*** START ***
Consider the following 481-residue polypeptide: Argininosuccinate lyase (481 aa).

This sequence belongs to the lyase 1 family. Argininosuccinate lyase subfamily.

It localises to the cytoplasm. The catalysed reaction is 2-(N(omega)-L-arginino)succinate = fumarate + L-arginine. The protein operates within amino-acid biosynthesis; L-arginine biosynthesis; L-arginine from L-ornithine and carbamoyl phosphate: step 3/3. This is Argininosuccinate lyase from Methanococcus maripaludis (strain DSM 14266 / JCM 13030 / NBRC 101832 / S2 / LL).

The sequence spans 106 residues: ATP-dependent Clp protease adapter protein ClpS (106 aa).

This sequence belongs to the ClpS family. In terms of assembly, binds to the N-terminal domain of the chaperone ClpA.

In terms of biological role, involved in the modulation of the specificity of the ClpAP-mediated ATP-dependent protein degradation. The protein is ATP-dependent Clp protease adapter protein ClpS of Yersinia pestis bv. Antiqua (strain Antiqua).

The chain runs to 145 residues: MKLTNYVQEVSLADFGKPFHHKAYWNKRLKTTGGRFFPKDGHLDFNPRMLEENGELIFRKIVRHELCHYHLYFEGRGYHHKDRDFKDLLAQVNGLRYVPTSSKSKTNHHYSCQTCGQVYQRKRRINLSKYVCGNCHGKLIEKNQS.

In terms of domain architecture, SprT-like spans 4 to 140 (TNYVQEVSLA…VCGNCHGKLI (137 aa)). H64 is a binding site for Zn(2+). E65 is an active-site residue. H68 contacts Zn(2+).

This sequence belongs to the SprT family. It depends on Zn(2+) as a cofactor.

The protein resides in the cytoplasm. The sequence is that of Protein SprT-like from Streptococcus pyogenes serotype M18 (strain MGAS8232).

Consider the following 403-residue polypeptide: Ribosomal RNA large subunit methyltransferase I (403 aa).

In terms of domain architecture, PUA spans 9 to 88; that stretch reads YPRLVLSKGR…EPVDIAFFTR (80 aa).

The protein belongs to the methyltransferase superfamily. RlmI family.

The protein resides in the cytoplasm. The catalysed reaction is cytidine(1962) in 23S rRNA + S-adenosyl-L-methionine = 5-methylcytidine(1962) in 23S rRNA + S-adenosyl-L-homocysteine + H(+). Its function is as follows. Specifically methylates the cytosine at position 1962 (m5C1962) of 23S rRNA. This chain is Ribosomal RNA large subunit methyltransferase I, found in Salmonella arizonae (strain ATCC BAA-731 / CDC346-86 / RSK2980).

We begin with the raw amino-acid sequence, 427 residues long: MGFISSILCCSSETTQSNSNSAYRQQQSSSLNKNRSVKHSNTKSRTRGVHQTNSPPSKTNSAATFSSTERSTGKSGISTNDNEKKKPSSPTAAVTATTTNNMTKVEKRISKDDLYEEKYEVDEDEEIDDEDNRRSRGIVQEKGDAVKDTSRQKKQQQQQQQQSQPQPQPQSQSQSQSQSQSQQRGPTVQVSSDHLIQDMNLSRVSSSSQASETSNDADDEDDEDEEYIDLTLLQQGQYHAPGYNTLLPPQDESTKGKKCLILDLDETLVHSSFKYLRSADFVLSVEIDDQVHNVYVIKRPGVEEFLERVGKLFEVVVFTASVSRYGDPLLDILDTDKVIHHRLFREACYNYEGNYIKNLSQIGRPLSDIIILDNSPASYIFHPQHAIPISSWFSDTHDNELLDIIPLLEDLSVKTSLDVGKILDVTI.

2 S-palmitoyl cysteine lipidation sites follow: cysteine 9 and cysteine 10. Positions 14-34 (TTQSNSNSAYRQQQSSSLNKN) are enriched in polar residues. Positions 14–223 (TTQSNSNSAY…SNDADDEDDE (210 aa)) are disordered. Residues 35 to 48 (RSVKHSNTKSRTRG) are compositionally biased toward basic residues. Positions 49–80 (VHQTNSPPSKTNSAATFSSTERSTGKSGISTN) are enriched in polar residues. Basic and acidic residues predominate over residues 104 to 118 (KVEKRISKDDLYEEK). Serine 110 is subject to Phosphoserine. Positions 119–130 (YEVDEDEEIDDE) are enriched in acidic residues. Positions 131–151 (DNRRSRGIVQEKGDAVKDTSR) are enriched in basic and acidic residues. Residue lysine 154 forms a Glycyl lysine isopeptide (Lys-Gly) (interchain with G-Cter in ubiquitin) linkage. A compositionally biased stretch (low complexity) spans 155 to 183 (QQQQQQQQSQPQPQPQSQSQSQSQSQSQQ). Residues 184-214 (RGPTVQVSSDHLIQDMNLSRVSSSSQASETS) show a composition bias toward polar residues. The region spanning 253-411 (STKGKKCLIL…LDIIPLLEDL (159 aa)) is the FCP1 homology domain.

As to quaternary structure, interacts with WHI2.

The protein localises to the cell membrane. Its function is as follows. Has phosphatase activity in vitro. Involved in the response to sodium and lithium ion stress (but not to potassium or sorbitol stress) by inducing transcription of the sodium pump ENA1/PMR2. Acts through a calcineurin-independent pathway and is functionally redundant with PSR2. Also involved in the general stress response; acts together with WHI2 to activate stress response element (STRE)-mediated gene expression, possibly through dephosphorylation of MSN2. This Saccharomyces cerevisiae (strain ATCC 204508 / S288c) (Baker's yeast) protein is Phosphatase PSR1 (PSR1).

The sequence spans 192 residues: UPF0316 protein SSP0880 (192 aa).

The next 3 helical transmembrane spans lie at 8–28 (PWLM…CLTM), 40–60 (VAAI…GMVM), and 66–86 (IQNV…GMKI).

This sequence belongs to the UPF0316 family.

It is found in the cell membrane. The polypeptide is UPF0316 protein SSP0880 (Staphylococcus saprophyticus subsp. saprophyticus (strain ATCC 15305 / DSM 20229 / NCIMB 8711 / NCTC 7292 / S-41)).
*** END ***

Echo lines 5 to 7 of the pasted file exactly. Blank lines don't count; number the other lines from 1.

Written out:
This sequence belongs to the ClpS family. In terms of assembly, binds to the N-terminal domain of the chaperone ClpA.

In terms of biological role, involved in the modulation of the specificity of the ClpAP-mediated ATP-dependent protein degradation. The protein is ATP-dependent Clp protease adapter protein ClpS of Yersinia pestis bv. Antiqua (strain Antiqua).

The chain runs to 145 residues: MKLTNYVQEVSLADFGKPFHHKAYWNKRLKTTGGRFFPKDGHLDFNPRMLEENGELIFRKIVRHELCHYHLYFEGRGYHHKDRDFKDLLAQVNGLRYVPTSSKSKTNHHYSCQTCGQVYQRKRRINLSKYVCGNCHGKLIEKNQS.